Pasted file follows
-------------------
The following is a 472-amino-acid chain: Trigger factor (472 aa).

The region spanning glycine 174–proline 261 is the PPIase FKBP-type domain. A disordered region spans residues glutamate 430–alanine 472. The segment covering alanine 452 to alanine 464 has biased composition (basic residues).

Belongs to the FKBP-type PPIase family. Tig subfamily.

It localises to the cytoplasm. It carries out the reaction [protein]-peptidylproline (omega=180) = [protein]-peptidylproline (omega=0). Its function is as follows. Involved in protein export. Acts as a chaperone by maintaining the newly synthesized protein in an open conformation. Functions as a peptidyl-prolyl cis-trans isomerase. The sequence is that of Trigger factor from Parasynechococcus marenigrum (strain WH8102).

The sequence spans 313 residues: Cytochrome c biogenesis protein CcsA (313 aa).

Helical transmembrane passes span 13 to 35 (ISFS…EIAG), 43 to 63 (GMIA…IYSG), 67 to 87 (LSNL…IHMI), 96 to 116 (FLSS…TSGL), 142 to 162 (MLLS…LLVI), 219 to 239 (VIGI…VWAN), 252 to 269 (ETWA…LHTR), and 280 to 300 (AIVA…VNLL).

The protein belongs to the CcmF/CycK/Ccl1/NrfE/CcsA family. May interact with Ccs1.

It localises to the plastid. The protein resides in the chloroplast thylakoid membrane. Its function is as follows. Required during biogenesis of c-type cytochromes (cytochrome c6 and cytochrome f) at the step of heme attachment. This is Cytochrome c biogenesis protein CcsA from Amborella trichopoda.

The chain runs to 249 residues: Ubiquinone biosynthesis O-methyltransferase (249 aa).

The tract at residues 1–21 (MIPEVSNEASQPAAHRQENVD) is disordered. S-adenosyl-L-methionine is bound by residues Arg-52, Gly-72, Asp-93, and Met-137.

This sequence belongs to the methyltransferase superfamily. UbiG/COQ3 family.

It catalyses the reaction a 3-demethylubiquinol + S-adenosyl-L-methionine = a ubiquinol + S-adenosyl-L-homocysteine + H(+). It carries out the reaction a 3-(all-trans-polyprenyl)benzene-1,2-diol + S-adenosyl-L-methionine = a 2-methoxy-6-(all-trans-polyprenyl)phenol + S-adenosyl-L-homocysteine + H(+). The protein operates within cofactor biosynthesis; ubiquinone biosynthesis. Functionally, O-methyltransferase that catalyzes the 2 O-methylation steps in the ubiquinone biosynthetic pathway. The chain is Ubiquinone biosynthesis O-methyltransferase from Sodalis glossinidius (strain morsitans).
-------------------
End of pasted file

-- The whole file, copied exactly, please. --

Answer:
The following is a 472-amino-acid chain: Trigger factor (472 aa).

The region spanning glycine 174–proline 261 is the PPIase FKBP-type domain. A disordered region spans residues glutamate 430–alanine 472. The segment covering alanine 452 to alanine 464 has biased composition (basic residues).

Belongs to the FKBP-type PPIase family. Tig subfamily.

It localises to the cytoplasm. It carries out the reaction [protein]-peptidylproline (omega=180) = [protein]-peptidylproline (omega=0). Its function is as follows. Involved in protein export. Acts as a chaperone by maintaining the newly synthesized protein in an open conformation. Functions as a peptidyl-prolyl cis-trans isomerase. The sequence is that of Trigger factor from Parasynechococcus marenigrum (strain WH8102).

The sequence spans 313 residues: Cytochrome c biogenesis protein CcsA (313 aa).

Helical transmembrane passes span 13 to 35 (ISFS…EIAG), 43 to 63 (GMIA…IYSG), 67 to 87 (LSNL…IHMI), 96 to 116 (FLSS…TSGL), 142 to 162 (MLLS…LLVI), 219 to 239 (VIGI…VWAN), 252 to 269 (ETWA…LHTR), and 280 to 300 (AIVA…VNLL).

The protein belongs to the CcmF/CycK/Ccl1/NrfE/CcsA family. May interact with Ccs1.

It localises to the plastid. The protein resides in the chloroplast thylakoid membrane. Its function is as follows. Required during biogenesis of c-type cytochromes (cytochrome c6 and cytochrome f) at the step of heme attachment. This is Cytochrome c biogenesis protein CcsA from Amborella trichopoda.

The chain runs to 249 residues: Ubiquinone biosynthesis O-methyltransferase (249 aa).

The tract at residues 1–21 (MIPEVSNEASQPAAHRQENVD) is disordered. S-adenosyl-L-methionine is bound by residues Arg-52, Gly-72, Asp-93, and Met-137.

This sequence belongs to the methyltransferase superfamily. UbiG/COQ3 family.

It catalyses the reaction a 3-demethylubiquinol + S-adenosyl-L-methionine = a ubiquinol + S-adenosyl-L-homocysteine + H(+). It carries out the reaction a 3-(all-trans-polyprenyl)benzene-1,2-diol + S-adenosyl-L-methionine = a 2-methoxy-6-(all-trans-polyprenyl)phenol + S-adenosyl-L-homocysteine + H(+). The protein operates within cofactor biosynthesis; ubiquinone biosynthesis. Functionally, O-methyltransferase that catalyzes the 2 O-methylation steps in the ubiquinone biosynthetic pathway. The chain is Ubiquinone biosynthesis O-methyltransferase from Sodalis glossinidius (strain morsitans).